Last weekend marked the centenary of his birth — but little has been said about his communist views, finds PETER FROST.
BORN in Harlem, New York, on October 17 1915, Arthur Miller was raised in a wealthy Jewish immigrant rag trade household until his family lost almost everything in the Wall Street Crash of 1929.
The family moved from the upmarket Upper East Side in Manhattan to the wrong side of the tracks on the Brooklyn waterfront.
After graduating from the local high school, Miller worked in a few odd jobs around the docks. It was here in the Red Hook area that Miller first came across communists and radicals — most of them dockers and longshoreman trade union activists.
The young Miller started to attend Communist Party cell meetings and met left-wing activists including Pete Panto (below), a famous communist dockers’ leader murdered by the mafia.
Miller would later talk fondly about those early days and the lifelong friendships and political alliances he made along the Red Hook waterfront.
He took part-time jobs. He worked at a bakery and as a clerk in a car parts warehouse. This allowed him to save enough money to take himself of to the University of Michigan at Ann Arbour, where he enrolled on the journalism course.
At college he wrote articles for the student paper but gradually he became more interested in literature and writing for the theatre. His first play No Villain won him the first of many awards.
Student Miller changed his course to English. After graduating with an English degree and a Hopwood award for student writers, he moved back to New York and to a writing job with the Federal Theatre Project.
The project was part of the New Deal Administration and its left-wing productions and many communist members soon saw it in trouble with the increasingly right-wing government.
Even so it changed the nature of US theatre and gave the likes of Orson Welles, Elia Kazan, Joseph Losey and Miller a start in the world that would make them household showbusiness names.
By 1946 Miller was a leading member of the Communist Party’s writers unit and producing articles and reviews for the Marxist magazine New Masses.
In 1948 he left Brooklyn and settled in a small studio that he built for himself in Roxbury in rural Connecticut. He wrote the first act of Death of Salesman there in less than a day.
The play opened on February 1949 and won him the Pulitzer Prize, the New York Drama Critics’ Circle Award and a Tony.
His leftist views and the outspoken opinions in his plays soon had Miller in serious trouble with the House of Un-American Activities Committee (HUAC). They called him in to appear before the committee.
Miller refused to comply with the committee’s demands to name fellow Communist Party members or to answer questions on his own party membership or political position.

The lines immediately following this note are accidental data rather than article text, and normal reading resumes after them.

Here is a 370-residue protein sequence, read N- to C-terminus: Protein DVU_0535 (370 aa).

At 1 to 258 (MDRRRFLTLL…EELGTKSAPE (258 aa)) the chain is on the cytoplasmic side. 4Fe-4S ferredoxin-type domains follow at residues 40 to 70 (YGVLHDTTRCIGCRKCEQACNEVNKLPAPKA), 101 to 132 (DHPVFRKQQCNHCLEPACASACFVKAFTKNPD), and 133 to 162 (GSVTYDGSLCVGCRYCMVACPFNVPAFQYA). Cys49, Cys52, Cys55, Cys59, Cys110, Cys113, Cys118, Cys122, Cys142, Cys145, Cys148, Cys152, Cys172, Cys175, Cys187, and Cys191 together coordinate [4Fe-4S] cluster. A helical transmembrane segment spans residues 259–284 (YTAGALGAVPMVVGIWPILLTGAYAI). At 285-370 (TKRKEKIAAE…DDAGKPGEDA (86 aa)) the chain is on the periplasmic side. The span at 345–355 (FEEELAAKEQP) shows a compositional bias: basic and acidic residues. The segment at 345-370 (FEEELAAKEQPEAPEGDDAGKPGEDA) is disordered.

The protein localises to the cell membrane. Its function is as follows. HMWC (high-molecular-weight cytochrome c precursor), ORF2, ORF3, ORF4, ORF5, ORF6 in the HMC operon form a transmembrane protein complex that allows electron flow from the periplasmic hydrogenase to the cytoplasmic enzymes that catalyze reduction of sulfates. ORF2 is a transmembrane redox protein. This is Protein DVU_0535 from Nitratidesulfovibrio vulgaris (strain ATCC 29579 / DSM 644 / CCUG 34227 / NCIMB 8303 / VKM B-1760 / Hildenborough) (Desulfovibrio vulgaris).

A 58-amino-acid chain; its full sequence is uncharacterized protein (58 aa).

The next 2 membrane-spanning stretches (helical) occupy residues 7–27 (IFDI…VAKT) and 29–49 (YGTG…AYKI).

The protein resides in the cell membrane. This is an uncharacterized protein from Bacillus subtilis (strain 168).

Miller’s great friend, comrade and artistic collaborator Elia Kazan (pictured with Miller below), named eight members of the Group Theatre, including Clifford Odets, Paula Strasberg and Lillian Hellman, as fellow members of the Communist Party.
After a heated conversation with Kazan about his betrayal, Miller travelled to Salem, Massachusetts, scene of the witch trials of 1692. The conversation and the visit resulted in The Crucible, Miller’s most frequently produced work.
On the face of it the play was a dramatisation of the Salem witch trials. In fact it was an allegory and a hard-hitting criticism of McCarthyism and the HUAC itself.
Despite his marriage to Mary Slattery, Miller had been having an affair with Marilyn Monroe since 1952. In early 1955 Monroe came to New York to join the Actors Studio. She and Miller started a more serious relationship that would lead to his divorce from his first wife and his marriage to Monroe.
Monroe was desperate to become a serious actress and a serious thinker. Along with Miller she read Tolstoy, Dostoevsky and Chekhov as well as other Russian plays and novels.
Miller introduced her to Marx and other political works. She loved to discuss politics and culture with Miller and his circle of left-wing friends.
A key player in that circle was Lee Strasberg, head of the Actors Studio, who became Monroe’s drama coach. Strasberg, from a communist family, had been a founder member of the staunchly left-wing Group Theatre in the 1930s. They had based their methods on Constantin Stanislavsky and the Moscow Arts Theatre.
Their working-class plays like Awake and Sing, Waiting for Lefty and Paradise Lost changed US Theatre forever. This left-wing and communist milieu was Miller’s life and to Monroe it felt like coming home.
In 1956 Miller left his first wife to marry Monroe. They wed at the end of June. As they had hoped, the wedding did much to distract the media and public opinion from Miller’s appearance before the HUAC.
The couple departed for London soon after the wedding so that Monroe could start production on The Prince and the Showgirl with Lawrence Olivier at Pinewood Studios.
In July 1960 Monroe and Miller started filming The Misfits. He had adapted his own short story for the film in which she would star. In fact it all went horribly wrong. On location the couple lived in separate quarters and were barely speaking.
On set they were at war. They divorced in January 1961.
In 1962 Miller married photographer Inge Morath.
Miller’s career as a writer went on to span over seven decades. When he died in 2005 he was widely acclaimed as one of the greatest dramatists of the 20th century.
This article first appeared in the Morning Star 19 October 2015